Friday's news sees plagues everywhere: wildfire, Santa Anas and drought here; rain in New York; sinkholes in Baltimore. Stay inside for a second and catch up on what's happening.
National media have picked up the Etiwanda Fire, and even though containment is increasing and it has taken no structures, they're seeing wider drought-related consequences.
- The Christian Science Monitor highlights geography. This fire has "implications for the rest of the nation," and the Monitor notes several other states are expecting a dry year too. (Christian Science Monitor)
- And Time's connecting the fire to climate change. "Etiwanda is effectively opening night for a wildfire season that fire officials say could be one of the most severe and dangerous on record — and a preview of what life in a hotter and drier world could be for Californians." (Time/Bryan Walsh)
For today's view of a drier California, read on:
- State officials say they're likely to curtail the amount of river water water farmers and some large users (who got rights to water after the year 1914) can take from 10 rivers. (AP)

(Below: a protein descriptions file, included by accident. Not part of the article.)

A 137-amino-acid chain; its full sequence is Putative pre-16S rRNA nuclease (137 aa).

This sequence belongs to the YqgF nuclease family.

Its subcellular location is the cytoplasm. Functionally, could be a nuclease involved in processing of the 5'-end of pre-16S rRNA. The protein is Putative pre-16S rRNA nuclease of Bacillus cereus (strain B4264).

- That last snowpack measurement… well, you can guess. I think we're all not paying attention anymore because the end of the episode is always the same. (SFGate)
- The Inland Empire Utilities Agency has asked for a voluntary 20 percent reduction in water use. (Fontana Herald News)
- Wondering who's got a problem with recycling water? Some clean water advocates do. They're worried about too much salt and nitrates in water that might end up in your glass. (Valley Public Radio)
- Should the DWP be running its fountains during a drought if the water's the nicer stuff? (CBS KCAL 9)
But as we figure out how to bet on the Kentucky Derby, here's a little good luck:
- Almond farmers who are worried about watering their trees for future production have one consolation: if almonds are going down, they're going out with a bang of a year:
Some areas, such as the Oakdale and South San Joaquin irrigation districts, have not suffered much from the drought. The Modesto and Turlock irrigation districts are supplying about half their usual water but are letting farmers transfer it among themselves. The Merced Irrigation District, with a much smaller supply, also is allowing transfers. (Modesto Bee)
Remember, we're always updating our Fire Tracker. And, in lieu of the traditional tweet o'the week, this one's in (dis)honor of the ongoing fire:
Have a great weekend.